Carrying our computing destiny on the go
The computing world as we know has changed. And it certainly looks like users can now finally be in charge of their own computing destiny. Taking the BYOD approach, one step further, Alcatel-Lucent’s big message says the real play for technology is about truly becoming user centric and not device centric.
Jan Zuurbier, Head of Global Sales for Alcatel-Lucent Enterprise is at his chatty best when he says that BYOD as we know it is just the symptom indicating the changing usage patterns in computing services.
“We like to call it instead Build Your Own Destiny,” Zuurbier tells me as he emphasises that we have well and truly as an industry moved ahead from the PC era to what he likes to call the Personal Cloud era.
The manifestation of this trend is the fact that users will increasingly bring their own devices into the work place, simply because they want to carry themselves and their data (both personal and corporate) with them wherever they go.
That’s certainly the cue that Alcatel-Lucent has been waiting for as it rapidly makes changes to its OPENTOUCH Unified Communication Platform and its networking portfolio.
“The interesting part of the story is that IT has the headache of managing the new environment and CIOs need to now, more than ever before, focus on the user, understand the context and understand how they are using the device,” he says. For this to happen, we really need to work at integrating intelligence at the platform as well as networking level and support user/role and application aware computing.
So how does that help make a difference? User profiling according to Zuurbier will be a key enabler and Alcatel-Lucent says the answer lies in its AFN technology philosophy also known as application fluent networking. This technology dynamically allows the networking platform to allocate priorities to the user and application based on the profile and help increase speed, better security and lower latency at the same time.
That moves me onto thinking when this technology drift will reach glacial proportions, especially when currently BYOD as a concept is only being offered to 15-20% of the executives who are higher up the food chain in the organisation.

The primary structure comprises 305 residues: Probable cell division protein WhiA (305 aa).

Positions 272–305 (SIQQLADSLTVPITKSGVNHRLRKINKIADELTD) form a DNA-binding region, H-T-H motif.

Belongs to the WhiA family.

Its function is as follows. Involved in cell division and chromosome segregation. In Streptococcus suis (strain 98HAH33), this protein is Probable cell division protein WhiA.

Currently, according to industry estimates typically people in organisations tend to have three devices, only one of which has been supplied by the company itself. Zuurbier however remains completely upbeat, saying that although some sectors might limit BYOD adoption, segments like healthcare and education by virtue of their users will need to broaden the concept to the larger market.
Ultimately of course it’s also about giving users freedom to choose. “IT cannot always be Dr. No…we have to allow users the opportunity to define their own computing destinies,” he emphasises to me.
And how is Alcatel-Lucent doing that differently? Well for one, moving away from the enterprise heavy method of delivering technology, the company has in fact made its unified communication application on the OPENTOUCH platform available on the app store fully enabled for iOS.
While the application itself sits in the cloud, the client side app will allow users to take their devices into the work place and automatically sync to the OPENTOUCH server at the backend for implementing controls. CIOs can then seamlessly control and manage this device without having to put out an army of engineers to configure each incoming device.
The application will now also be made available on Android devices before moving onto the Windows environment. Looks like Alcatel-Lucent is seriously taking on the responsibility of enabling IT to keep the control and yet free the user.